O’Doherty et al.
relations in organization that generate everything which is tangential and aberrant to the organiza-tional dualisms of centre-margin, power-resistance, structure-agent, etc. Such breaching activitydoes not happen without a certain commitment to conceptual innovation that can extract and culti-vate that which is nascent, half-formed, always in movement and changing. And yet, as RobertCooper (1998, p. 128) once wrote, ‘we are not good at thinking movement’, in part because thismovement disrupts and unsettles our customary categories and classifications.This Special Issue thereby invites organization studies into an ambivalent space of sites/sightsin organization: the ‘double-play’ of this aural homonym and modest conceptual proposal neces-sary in order to signal and encourage work that improves our capacity to engage with this move-ment-in-organization. On first reflection it might be said that sites/sights can be seen, but not heard.However, listening to the spoken word does not permit an easy classification or simple sense-making: sight or site? This conflation and confusion is deliberate. Further consideration mightremind us that there is a
between sight and sound in the sense that we are stimulated to
that which we think we hear. A ‘site’ is dependent of course upon ‘sight’, and vice-versa.We always necessarily see from somewhere, or from someplace (whether theoretically, politically,methodologically), to another place. But unlike the modern Kantian settlement, sight is more fruit-fully understood not as passive but active (Levin, 1988) – which in its turn re-animates site in acirculating relation, albeit potentially invoking a
regressus ad infinitum
. If methods are metaphors(Cunliffe, 2011; Hatch & Yanow, 2008; Morgan, 1983), and a metaphor etymologically is
, then working through sites/sights in organization might help find ways of recovering move-ment in the ‘Cooperian’ sense. If we were simply attuned to the sense of hearing, or to the separationof sight and sound, we might miss this ambivalence and movement. Moreover, we are not privi-leged as theoretical subjects in tackling this ambivalence; we must assume that this aporia plays outin practical acts of organization.In developing organization studies beyond its current impasse we might therefore need to allowsome ‘re-tuning’ of our all-too-human sensory apparatus (see Ulmer, 1985). This re-tuning, how-ever, is likely to stimulate a heightened awareness of movement-in-organization that might pro-duce an experience of synaesthesia (O’Doherty, 2008). Despite its creative possibilities, the modernsocial sciences remain constitutively resistant to this form of theorizing. One mythic victim of thisresistance to the synaesthetic imagination was of course Zarathustra, who was heard to exclaim:‘Must one first batter their ears that they may learn to hear with their eyes?’(Nietzsche, 1961, sec. 5). Our contributors to this Special Issue do not seek to ‘batter’ your ears, but we sus- pect the discipline will find their papers challenging, not least of which because through this dou- ble-play of sight and sound, different forms of writing emerge. Before introducing the papers wefirst seek to establish and position the distinctiveness of our approach to what we claim to be the‘white spaces’ in organization.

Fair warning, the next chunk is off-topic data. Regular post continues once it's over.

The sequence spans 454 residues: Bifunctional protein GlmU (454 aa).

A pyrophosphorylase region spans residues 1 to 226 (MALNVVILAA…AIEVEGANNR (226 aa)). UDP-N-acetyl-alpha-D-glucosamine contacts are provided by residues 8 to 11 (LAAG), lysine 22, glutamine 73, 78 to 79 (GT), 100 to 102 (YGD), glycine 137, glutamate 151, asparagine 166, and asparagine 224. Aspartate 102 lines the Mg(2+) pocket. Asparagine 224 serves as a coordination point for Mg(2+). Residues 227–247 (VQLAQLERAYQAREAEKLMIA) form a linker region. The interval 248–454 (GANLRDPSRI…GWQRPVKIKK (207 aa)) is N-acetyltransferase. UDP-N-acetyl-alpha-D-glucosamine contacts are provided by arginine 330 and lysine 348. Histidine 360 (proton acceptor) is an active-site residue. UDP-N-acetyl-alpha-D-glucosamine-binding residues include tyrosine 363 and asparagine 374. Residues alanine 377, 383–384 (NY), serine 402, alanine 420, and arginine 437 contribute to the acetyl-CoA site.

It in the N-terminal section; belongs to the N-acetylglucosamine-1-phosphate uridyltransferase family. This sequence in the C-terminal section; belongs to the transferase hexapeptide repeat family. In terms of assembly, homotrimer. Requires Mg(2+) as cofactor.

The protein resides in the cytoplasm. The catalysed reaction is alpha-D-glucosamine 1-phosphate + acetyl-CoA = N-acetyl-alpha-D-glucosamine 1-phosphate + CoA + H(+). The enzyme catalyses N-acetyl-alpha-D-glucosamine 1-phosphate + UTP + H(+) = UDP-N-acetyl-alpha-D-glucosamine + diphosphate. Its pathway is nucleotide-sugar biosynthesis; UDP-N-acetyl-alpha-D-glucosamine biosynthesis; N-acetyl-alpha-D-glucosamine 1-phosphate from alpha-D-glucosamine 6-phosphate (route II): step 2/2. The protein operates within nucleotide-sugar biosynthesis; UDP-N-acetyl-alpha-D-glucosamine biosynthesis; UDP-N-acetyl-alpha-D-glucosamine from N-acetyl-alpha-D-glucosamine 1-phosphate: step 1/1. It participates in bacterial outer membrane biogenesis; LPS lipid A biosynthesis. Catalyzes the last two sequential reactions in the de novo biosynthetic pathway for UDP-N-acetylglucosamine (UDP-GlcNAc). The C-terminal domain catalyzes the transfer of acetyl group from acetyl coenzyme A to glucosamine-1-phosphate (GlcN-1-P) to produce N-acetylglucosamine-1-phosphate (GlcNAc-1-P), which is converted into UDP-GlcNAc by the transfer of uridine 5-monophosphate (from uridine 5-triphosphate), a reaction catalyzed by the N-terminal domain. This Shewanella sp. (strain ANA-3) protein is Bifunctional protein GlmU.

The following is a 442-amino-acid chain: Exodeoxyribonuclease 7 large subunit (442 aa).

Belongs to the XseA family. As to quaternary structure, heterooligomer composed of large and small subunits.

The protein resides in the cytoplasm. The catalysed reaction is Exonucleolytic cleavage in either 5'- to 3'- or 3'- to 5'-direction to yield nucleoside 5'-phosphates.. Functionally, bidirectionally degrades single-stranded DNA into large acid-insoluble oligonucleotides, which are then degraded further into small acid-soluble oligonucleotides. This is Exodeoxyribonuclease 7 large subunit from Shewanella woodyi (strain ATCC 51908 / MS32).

Beyond the Network: Space and Time out of Joint
A number of concepts and preferred forms of re-thinking organization have been suggested in aneffort to recover the ground lost in the wake of our varied crises. Some have proposed the idea thatthe dominant mode of organization is now ‘networked’ (Castells, 1996). From DNA to viral mar-keting, the concept of networks has been undoubtedly fertile in drawing analogies across organiza-tion – at different scales and in different materials. This popular rendering of network organization,however, makes too realist a claim to ontology and one that is insufficiently subtle to engage withwhat we are calling new sites/sights in organization. Both simplistic and reductive in its realistclaims, the concept of ‘networks’ lacks a degree of precision and tends to be used to characterize